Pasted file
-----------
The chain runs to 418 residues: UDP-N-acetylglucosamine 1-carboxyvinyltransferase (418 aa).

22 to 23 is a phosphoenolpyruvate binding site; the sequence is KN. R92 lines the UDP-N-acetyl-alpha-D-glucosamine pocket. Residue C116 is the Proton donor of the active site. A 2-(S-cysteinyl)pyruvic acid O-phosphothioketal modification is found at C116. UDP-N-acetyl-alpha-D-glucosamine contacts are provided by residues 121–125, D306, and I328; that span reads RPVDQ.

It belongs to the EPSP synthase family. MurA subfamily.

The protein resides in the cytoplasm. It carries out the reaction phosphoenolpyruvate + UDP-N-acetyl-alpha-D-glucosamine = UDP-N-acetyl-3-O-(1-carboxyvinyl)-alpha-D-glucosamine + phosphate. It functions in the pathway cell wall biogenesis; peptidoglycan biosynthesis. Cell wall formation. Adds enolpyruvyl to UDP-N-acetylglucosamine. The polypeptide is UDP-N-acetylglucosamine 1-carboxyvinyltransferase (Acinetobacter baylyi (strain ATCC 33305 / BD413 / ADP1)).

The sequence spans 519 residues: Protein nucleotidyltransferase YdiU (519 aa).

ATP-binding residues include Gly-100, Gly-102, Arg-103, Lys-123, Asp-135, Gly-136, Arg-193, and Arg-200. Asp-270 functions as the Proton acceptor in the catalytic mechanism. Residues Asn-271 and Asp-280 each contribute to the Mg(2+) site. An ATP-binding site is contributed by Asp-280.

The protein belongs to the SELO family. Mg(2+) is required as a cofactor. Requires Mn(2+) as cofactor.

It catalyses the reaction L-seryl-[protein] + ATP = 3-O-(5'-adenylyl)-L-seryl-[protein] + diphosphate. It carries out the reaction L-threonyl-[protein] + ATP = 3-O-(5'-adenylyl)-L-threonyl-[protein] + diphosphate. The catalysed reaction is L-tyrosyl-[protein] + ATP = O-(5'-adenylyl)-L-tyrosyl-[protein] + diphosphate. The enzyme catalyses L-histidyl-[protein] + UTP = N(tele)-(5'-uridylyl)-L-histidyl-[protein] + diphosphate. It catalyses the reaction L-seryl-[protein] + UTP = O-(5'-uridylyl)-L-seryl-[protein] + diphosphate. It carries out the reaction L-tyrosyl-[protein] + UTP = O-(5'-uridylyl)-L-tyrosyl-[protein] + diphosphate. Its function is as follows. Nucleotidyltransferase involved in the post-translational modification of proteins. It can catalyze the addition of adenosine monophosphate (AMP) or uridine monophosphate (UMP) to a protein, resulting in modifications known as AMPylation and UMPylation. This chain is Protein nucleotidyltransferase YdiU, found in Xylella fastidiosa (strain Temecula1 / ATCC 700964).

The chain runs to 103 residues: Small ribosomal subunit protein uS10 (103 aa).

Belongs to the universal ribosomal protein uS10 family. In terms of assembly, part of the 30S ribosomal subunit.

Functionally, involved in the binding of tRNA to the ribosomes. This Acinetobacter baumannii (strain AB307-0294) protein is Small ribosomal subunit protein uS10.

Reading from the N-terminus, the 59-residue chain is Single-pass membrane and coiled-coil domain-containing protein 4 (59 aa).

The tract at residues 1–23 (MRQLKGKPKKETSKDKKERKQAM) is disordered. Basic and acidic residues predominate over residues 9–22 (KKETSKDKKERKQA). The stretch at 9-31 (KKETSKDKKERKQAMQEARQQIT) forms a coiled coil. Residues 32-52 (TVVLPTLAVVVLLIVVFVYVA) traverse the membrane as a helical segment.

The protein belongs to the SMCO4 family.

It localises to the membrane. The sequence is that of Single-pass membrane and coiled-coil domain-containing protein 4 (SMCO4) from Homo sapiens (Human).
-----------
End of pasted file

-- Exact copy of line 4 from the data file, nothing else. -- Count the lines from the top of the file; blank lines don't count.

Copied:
The protein resides in the cytoplasm. It carries out the reaction phosphoenolpyruvate + UDP-N-acetyl-alpha-D-glucosamine = UDP-N-acetyl-3-O-(1-carboxyvinyl)-alpha-D-glucosamine + phosphate. It functions in the pathway cell wall biogenesis; peptidoglycan biosynthesis. Cell wall formation. Adds enolpyruvyl to UDP-N-acetylglucosamine. The polypeptide is UDP-N-acetylglucosamine 1-carboxyvinyltransferase (Acinetobacter baylyi (strain ATCC 33305 / BD413 / ADP1)).